The costs of flirting with the Dark Side - Politicsweb

Feb 06, 2024
In seeking to reignite the fervour of its revolutionary past, the ANC and the government it leads is playing a high-stakes game.
The costs of flirting with the Dark Side - Politicsweb

Anlu Keeve 
In seeking to reignite the fervour of its revolutionary past, the ANC and the government it leads is playing a high-stakes game.

South Africa consistently affirms its non-aligned stance in international affairs, most recently at the 19th summit of the non-aligned movement on 19 January 2024 (1). Yet, the government’s decision to pursue a case of genocide against Israel at the International Court of Justice (ICJ) casts a long, dark shadow over its stated foreign policy position. This move embodies hidden motivations and contradictions that risk producing profound complications for the country’s economic situation.

While ostensibly a bold stride in promoting international justice, South Africa’s action aligned it with countries like Iran, Russia, Turkey, and Venezuela, whose own records on human rights and democracy are highly questionable. This, in turn, exposes South Africa to the risk of increasing isolation from economic behemoths like the United States (US) and European Union (EU).

The US and United Kingdom (UK), for instance, are tied at 17th out of 165 countries on the Human Freedom Index (HFI) published by the Fraser Institute. Israel enjoys a rank of 59th. The strong rule of law, extensive economic freedoms, and protective measures for individual liberties that characterise these countries are the fundamentals of an environment conducive to human flourishing. These attributes contribute substantially to their high per capita incomes, with jurisdictions in the top quartile of freedom enjoying an average per capita income of $47 421, and overall higher quality of life with an average life expectancy of 80 years at birth. This is substantiated by the 0.919, 0.921, and 0.929 Human Development Index (HDI) scores that Israel, the UK and the US respectively earned.

On the flip side, countries like Iran, Russia, Turkey, and Venezuela rank significantly lower on the HFI – 161st, 121st, 128th and 160th, respectively. And the restricted freedoms in these countries are reflected in their low human development scores of 0.774 (Iran), 0.882 (Russia), 0.838 (Turkey), and 0.691 (Venezuela). Life in these countries is tough because of authoritarian governance structures, limited economic freedoms, and constraints on personal liberty, all of which present a challenging environment for human rights and business operations.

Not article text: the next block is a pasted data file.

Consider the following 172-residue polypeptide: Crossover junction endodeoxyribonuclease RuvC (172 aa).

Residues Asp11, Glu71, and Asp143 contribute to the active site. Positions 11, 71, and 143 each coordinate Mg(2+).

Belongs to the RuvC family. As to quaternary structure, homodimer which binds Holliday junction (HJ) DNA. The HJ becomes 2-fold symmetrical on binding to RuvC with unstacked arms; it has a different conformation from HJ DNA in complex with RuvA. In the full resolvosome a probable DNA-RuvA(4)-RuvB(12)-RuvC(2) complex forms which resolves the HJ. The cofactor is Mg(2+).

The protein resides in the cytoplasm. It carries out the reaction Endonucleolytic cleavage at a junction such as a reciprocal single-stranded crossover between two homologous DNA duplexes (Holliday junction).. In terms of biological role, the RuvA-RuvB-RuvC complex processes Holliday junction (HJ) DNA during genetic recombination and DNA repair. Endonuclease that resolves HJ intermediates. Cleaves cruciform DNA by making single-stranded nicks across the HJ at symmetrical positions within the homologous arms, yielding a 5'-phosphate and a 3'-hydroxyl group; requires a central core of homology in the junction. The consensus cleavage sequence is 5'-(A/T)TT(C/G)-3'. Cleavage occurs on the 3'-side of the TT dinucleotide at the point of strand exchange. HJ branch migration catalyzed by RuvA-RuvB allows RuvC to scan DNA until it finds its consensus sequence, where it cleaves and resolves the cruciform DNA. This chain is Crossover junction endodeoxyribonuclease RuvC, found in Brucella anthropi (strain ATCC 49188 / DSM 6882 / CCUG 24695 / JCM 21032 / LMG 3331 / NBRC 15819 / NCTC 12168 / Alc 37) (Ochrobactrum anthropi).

The stark contrast in per capita income, with the least-free quartile averaging $14 157 (against $47 421 in the most-free quartile), underscores the economic implications of retricting freedom.

South Africa’s warmth towards unfree nations that are isolated and underperforming economically does little to inspire confidence in its chances of developing a robust economic strategy. This is a perilous path for a country already battling economic stagnation and its consequences, such as unemployment, poverty, and poor service delivery.

There is, moreover, an inherent contradiction in South Africa taking the case to the ICJ. While trying to suggest that it faithfully follows the international rules-based order, the government’s selective adherence to international court rulings shows that this commitment is honoured more in the breach than the observance. The failure to arrest the then-president of Sudan, Omar Al-Bashir, during his visit to South Africa in 2015, is a case in point. The government wishes to leverage international legal systems only when it suits it.

What the government seems to be overlooking is that a country’s economic fortunes are inextricably linked to its relations with the world. This principle has underpinned substantial economic advancements globally, notably the rise of the Asian Tigers out of poverty.

In contrast, the economic implications of the gambit South Africa has taken are profound. The country risks not just diplomatic isolation but also economic repercussions. Reduced foreign investment, higher trade barriers, and strained diplomatic relations threaten to exacerbate the already dire economic situation.

If the intention behind the government’s ICJ move was to cast the ANC in a more favourable light in the eyes of the electorate, the party seems to have overlooked a critical aspect – the economic repercussions of alienating the US and its allies.

The government’s aspiration to gain the moral high ground, particularly in light of the upcoming elections, is at odds with its international alliances. Aligning with countries like Iran, which has been designated as a state sponsor of terrorism (to the tune of an estimated $700 million annually), contradicts the democratic values that South Africa has championed since the end of apartheid.

The country’s much-acclaimed Constitution begins by describing the founding values of South Africa as “human dignity, the achievement of equality and the advancement of human rights and freedoms”. These values will not be advanced by aligning with unfree countries like Iran, Russia, Turkey or Venezuela. Such dalliances cast a shadow over the government’s commitment to the democratic ideals it professes to uphold.

Anlu Keeve is a researcher at the Institute of Race Relations

https://www.politicsweb.co.za/opinion/the-costs-of-flirting-with-the-dark-side

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